Thursday, September 10, 2009

Boys, Boys, Boys









As luck would have it, just the week I wanted to hide, when I was 40 weeks pregnant, we had a Cub Scout pack meeting on Tuesday and a court of honor on Thursday, my actual due date. I would have stayed away but two of my boys were both getting rank advancements and would not have been happy if I said I couldn't come. I didn't plan this very well 8 and 11 years ago when I had these two boys did I? They are 3 years apart and I've got a five year old boy too so I am in for YEARS of scout meetings without a break. I also have a 15 year old so I've already been to years of scout meetings and the novelty has worn off. (I have learned that the secret to enduring pack meetings and court of honors is to have a good book tucked in my purse.)

One of the most uncomfortable things I've done is waddle up in front of the whole stake (for some reason the court of honor for my 11-yr-old Scout involved the scout troops of the whole stake) on my due date to get the rank advancement pin with my son. One of the sisters in my ward came up to me afterward and told me I looked miserable. Well, thanks! Yes, I was miserable. Just three days later I had my newest son and he weighed in at 10 lbs! I've included a picture of me at the pack meeting, very pregnant, getting the pin for my son's Wolf rank.

Now that I am the mother of five, yes, count them, five boys I think I am finally getting the message that it would be a good idea to learn more about how boys think. Decades ago when I was 12 or something I pulled a book off of my parents' bookcase, So you Want to Raise a Boy by Cleon Skousen. I learned some amazing stuff from that book. Maybe it's time to reread it. I am learning that boys like weapons. I am learning that they like to be wild. That is OK. One of the Scout leaders in our ward says that the reason he LOVES Scouting is that he gets to play with fire, climb the face of cliffs, handle knives, and do all the dangerous things his mother told him not to do. I think Scouting is the way for boys to channel their wild energy in a safe way.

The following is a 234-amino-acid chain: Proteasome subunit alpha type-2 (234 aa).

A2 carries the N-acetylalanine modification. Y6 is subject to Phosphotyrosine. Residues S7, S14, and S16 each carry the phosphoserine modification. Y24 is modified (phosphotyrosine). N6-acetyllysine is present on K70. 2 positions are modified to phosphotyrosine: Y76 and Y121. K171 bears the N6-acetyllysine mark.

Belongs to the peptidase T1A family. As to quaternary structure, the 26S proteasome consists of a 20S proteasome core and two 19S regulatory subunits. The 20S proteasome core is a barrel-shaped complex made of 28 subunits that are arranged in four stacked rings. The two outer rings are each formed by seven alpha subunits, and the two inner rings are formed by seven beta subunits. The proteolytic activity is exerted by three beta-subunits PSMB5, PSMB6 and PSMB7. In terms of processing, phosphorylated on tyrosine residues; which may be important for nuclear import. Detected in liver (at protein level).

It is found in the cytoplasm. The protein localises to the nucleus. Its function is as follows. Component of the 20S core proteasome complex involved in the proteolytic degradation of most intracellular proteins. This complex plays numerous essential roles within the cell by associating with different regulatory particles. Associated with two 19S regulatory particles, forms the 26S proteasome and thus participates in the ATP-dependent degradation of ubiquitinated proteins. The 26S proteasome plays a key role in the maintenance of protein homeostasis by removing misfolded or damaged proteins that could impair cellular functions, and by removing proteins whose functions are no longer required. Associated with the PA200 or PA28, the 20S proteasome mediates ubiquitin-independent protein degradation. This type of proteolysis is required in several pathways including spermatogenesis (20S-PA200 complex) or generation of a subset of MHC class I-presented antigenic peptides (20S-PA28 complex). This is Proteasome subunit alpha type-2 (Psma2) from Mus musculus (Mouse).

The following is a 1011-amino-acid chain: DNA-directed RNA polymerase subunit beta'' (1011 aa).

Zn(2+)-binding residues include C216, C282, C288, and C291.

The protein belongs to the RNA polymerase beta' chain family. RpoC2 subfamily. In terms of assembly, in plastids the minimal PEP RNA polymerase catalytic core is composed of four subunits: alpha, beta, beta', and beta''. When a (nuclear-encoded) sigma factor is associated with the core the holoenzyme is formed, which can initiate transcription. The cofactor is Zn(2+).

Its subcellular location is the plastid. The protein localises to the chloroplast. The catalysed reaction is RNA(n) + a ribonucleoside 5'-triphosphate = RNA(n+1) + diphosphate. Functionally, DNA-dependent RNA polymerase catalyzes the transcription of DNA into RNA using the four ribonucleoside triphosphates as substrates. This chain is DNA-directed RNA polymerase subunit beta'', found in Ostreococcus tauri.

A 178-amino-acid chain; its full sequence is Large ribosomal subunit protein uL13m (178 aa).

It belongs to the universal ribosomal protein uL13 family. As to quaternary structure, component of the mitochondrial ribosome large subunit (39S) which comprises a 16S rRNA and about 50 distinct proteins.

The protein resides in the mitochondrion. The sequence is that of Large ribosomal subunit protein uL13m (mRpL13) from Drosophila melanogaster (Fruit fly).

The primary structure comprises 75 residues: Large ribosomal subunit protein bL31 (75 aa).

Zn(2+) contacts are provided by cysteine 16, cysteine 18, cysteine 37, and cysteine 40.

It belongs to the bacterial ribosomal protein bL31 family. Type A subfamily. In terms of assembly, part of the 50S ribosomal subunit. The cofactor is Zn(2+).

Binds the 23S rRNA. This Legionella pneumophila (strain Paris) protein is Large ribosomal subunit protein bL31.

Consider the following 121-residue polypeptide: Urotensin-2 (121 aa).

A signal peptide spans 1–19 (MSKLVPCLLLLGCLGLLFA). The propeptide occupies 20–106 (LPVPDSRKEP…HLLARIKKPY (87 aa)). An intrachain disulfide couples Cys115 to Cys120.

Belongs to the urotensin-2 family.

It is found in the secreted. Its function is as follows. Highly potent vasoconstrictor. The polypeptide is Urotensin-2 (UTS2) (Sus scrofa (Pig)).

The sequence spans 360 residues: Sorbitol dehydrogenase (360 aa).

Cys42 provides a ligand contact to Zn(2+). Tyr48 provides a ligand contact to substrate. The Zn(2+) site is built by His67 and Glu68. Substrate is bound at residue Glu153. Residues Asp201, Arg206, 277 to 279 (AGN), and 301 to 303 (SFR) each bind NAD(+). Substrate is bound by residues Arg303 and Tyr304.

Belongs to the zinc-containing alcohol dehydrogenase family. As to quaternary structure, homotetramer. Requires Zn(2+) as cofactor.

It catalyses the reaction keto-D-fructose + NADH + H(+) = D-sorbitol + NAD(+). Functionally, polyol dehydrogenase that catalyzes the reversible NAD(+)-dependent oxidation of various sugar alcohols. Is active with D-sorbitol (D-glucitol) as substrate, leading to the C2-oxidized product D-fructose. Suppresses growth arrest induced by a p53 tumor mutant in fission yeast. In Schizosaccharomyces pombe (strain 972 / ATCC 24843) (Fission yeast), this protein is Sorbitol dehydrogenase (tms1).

I have been reading the book Wild at Heart by John Eldredge. He is Christian, but not LDS. Despite the theology that I disagree with, I agree with a lot of what he says. His main point is that God is wild at heart and He shows that through the wildness of nature. Every male is wild at heart and wants to be part of some adventure. If we accept this wildness and let each boy/man discover that he has what it takes to be a wild man then we will be happy.

So I am letting go of telling my boys to be quiet and I have always let them have their weapons. I give up the idea that my home is a sedate place. Things won't always be in perfect control or order. I have trained my boys in doing dishes and housework and baby tending and I also encourage their Scouting adventures. I hope someday my future daughters-in-law will thank me for raising such wonderful boys who are loving and disciplined, yet in touch with their wild side too when it is needed.

Monday, September 7, 2009

A Fabulous Alternative





A few weeks ago my friends treated me to a blessingway, which happened before my baby was born. Not every pregnant mother needs a baby shower, but every pregnant mom could be blessed by a blessingway. This is where the guests come and instead of bringing material gifts, they bring good wishes, a wish for the mom and a wish for the baby. It sounds rather romantic, doesn't it, like it's straight out of Sleeping Beauty. Instead of playing silly games, like guessing what baby food is in which jar, the guests can engage in meaningful activities. This is something every mom could benefit from, whether it's her first baby or her ninth.

I have been to a few blessingways. I've enjoyed the activity of writing down the wishes and then taking turns sharing the wishes aloud, so that's what I wanted to do at mine. KeeNan, my good friend, brought a little photo album and had the guests write the wishes down on small cards to slip into the album.

We enjoyed a potluck dinner and shared birth stories. (No fair telling horror birth stories to pregnant women. Fortunately, my friends shared happy stories.) My friends who organized the blessingway, Sally and KeeNan, provided a tray of beads. As each guest shared her wish she picked a bead to string on a bracelet for me to wear to remind me of my friends' good wishes. Rebecca, one of the guests, gave me a foot massage with some lotion and scrubs provided by Sally. That is one treat that a pregnant woman with edemic feet can't get enough of! Bless you, Rebecca. If you google "blessingway" you will find some other ideas for activities.

So if you have a friend who is pregnant, consider giving her a blessingway. If she already has children she probably already has plenty of baby clothes and doesn't need a baby shower. A blessingway will bless her in ways that a baby shower doesn't.